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Just a couple videos from tonight's Tesla factory unveil. Absolutely stunning. Armies of robots doing everything. Seen the movie Iron Man? This is the real thing.

The size of this thing has to be seen to be believed. The plant is nearly a mile long. Tesla's only using one end of it and it still takes ten minutes to walk the length of the Tesla portion, passing scores of robot stations like this on the way.

This is the future of American manufacturing. They can make anything. It's almost 100% vertically integrated, which means everything from plastics and metals to batteries, electronics, motors and component assembly is done here, with flexible multi-purpose robots. Every car can be different, with no retooling, because the robots can do anything. It's just software.
Ray Cromwell's profile photoNick Taylor's profile photoRicardo Reyes's profile photoChris Anderson's profile photo
Wow... Tesla has one fancy factory.
This might shift the labor cost calculus. Timely.
Is their first gain from the robots cost or precision?
Very cool. This is the 3D printer I want!! :)

I bet at night, when nobody is looking, these robots work at replicating themselves instead!... ;)
Btw +Chris Anderson, I read somewhere that Tesla were incredibly secretive & wouldn't let anyone take photos, then why are they unveiling this through videos?
Shared to my bookmarks circle for later.
nice , i am also interested in like this workshop.
i am final year student of electronics & communication branch . my interest is in robotics.
Thanks for posting! I have read the latest Wired cover to cover so this fills the gap nicely. That's one thing I've really liked about Google+, links like this from people that deserve the audience.
Thanks for sharing that, Chris. Fun stuff!
+Chris Anderson This sort of stuff has been going on for a while at Toyota, or at least their parts supplier, Toyotetsu. My dad is a "Welding Engineer" at Toyotetsu in San Antonio, but he isn't the one doing the welding, its robots just like these that are. He does the programming for the robots, getting the patterns just right for each part change that goes through. They opened the facility for tours one day for a "Family Day" and, while the Toyotetsu plant isn't quite as big as you describe it, it was still a sight to see.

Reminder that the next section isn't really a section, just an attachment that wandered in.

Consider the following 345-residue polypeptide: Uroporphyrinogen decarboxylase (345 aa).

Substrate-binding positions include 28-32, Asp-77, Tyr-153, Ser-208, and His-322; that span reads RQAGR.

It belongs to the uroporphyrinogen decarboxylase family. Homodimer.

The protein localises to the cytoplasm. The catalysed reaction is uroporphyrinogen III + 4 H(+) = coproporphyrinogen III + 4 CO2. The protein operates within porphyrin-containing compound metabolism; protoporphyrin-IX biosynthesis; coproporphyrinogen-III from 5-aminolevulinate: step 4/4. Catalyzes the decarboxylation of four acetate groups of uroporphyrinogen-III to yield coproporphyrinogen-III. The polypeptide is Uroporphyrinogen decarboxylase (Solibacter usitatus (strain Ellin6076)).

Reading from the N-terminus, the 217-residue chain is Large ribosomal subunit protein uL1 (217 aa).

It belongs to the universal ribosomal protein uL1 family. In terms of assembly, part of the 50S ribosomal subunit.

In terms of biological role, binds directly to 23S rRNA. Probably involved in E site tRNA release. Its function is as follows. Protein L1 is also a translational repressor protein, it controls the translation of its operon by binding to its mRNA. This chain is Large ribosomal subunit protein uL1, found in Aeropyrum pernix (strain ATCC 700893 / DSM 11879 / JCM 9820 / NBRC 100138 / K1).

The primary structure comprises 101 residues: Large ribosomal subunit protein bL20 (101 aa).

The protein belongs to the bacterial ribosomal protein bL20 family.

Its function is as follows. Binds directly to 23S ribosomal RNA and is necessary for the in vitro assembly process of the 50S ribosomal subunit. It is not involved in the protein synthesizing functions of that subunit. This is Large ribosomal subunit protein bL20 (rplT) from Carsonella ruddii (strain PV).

David E
This is the better and faster that we need to see more of in the US.
My dad is an engineer, in the automotive industry, that programs the robots. He has worked at many factories, and used to let me come to work with him, sometimes, to help build the robots on the assembly lines. So much effort goes into human safety on those lines, it is crazy. Almost as much technology goes into detecting and preventing the tiny amount of "human error" as goes into making the robots work.
is that from the new tesla/toyota plant in ontario, canada?
+Leo G How do you explain Toyota's success in manufacturing in the US, don't they have to pay the same tax rates? Don't they paid for expensive US health insurance? Don't they paid competitive salaries that are greater than they do in their asian joint-ventures even if they aren't unionized? General Motors got a $50 billion tax credit against future profits.

And how does this logic apply to Intel and it's super capital intensive fabs? They're mostly automated too, but according to the same logic, they should all be located in countries with the lowest tax rates, lowest salaries, and lowest health insurance. Yet, Intel does not do so, and I would gather that the predominant variable for Intel is yields, and that labor and tax costs are not the primary advantage of their competitiveness, but the fact that they build cutting edge fabs and stay technologically ahead of their competitors.

It seems to me that not automation is created equal, that success or failure is a function of both manufacturing costs as well a competitive moat around the product itself. Apple phones would probably sell just as well if they used more expensive labor or robots.
What kind of robots are they? It's great to see this level of automation here but I want the arms to be designed and produced domestically also.
Is Intel going senile? What happened to only the paranoid survive? Unless they've got special dispensation, most Western countries who build in China essentially are forced into joint ventures which share their intellectual property. They could very quickly find another plant built not too long after, which makes chips on the same process and seems remarkably similar to their architecture.
What's good about this is that they actually pay the robots enough to afford to buy the cars.
Thanks for coming. Enjoyed showing our place to self professed "factory geek"
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